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default vs. specified work-group size; global size multiples

Question asked by firespot on Dec 20, 2013
Latest reply on Dec 24, 2013 by nou



The AMD OpenCL programming guide states that (5.6.3) explicitly specifying work-group sized instead of letting the OpenCL implementation choose it automatically (through local_work_size argument of NULL) is preferred. In how far is this a practical issue?

Consider a relatively large number of threads to be launched, but no workgroups specified:


someQueue.enqueueNDRangeKernel(someKernel, cl::NDRange(0), cl::NDRange(64000), cl::NullRange, 0, 0);


obviously all work-items in the kernel are fully independent of each other, so no need for local memory, synchronizations of any kind etc.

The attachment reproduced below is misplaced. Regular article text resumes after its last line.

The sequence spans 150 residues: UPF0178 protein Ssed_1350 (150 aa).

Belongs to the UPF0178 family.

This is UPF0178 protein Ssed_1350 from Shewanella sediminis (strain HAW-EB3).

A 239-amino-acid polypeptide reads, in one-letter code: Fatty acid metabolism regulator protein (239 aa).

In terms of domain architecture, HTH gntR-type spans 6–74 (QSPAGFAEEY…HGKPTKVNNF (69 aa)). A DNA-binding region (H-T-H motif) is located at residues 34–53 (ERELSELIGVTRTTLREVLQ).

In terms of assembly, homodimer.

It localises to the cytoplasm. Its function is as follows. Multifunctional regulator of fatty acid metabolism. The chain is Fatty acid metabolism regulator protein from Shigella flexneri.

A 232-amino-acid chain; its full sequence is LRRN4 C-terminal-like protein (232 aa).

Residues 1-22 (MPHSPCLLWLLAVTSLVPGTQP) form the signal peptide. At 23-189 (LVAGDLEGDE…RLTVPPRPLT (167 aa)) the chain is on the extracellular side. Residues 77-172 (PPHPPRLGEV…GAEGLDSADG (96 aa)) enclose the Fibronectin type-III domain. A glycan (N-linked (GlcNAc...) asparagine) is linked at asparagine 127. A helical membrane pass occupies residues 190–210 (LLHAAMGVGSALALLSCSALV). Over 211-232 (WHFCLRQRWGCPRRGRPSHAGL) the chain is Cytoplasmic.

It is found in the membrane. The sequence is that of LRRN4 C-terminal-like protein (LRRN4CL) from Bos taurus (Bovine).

First question: can we reasonably expect this to be slower than, say, a scheme launching 1000 workgroups of size {1, 64} and the only kernel code difference being some additional calculation to get back the "original" work-item id (a value in [0, 63999])? My gut feeling would have been that it makes no difference (or, if anything, the extra kernel calculations make it slower) as the runtime cleverly splits the workitems across CUs anyway, but the manual makes me get doubts.


Second, assume that the number of workitems in a workgroup is always an integer multiple of say 64, but the global work size is not (irrelevant of whether we use work-groups at all or not, so for the latter e.g. just take above example with say cl::NDRange(63997) for global size). Does this normally have a clear performance impact as compared to a scheme where the global work size is adjusted to be an integer multiple of say 64, and those work-items which are exceeding the "real" global work size number just do nothing (return immediately), Again, my gut feeling is it does not matter, as all except the very last wavefront make full utilization of hardware anyway (are groups of 64 workitems on a Tahiti device), but again I might be wrong.


thanks !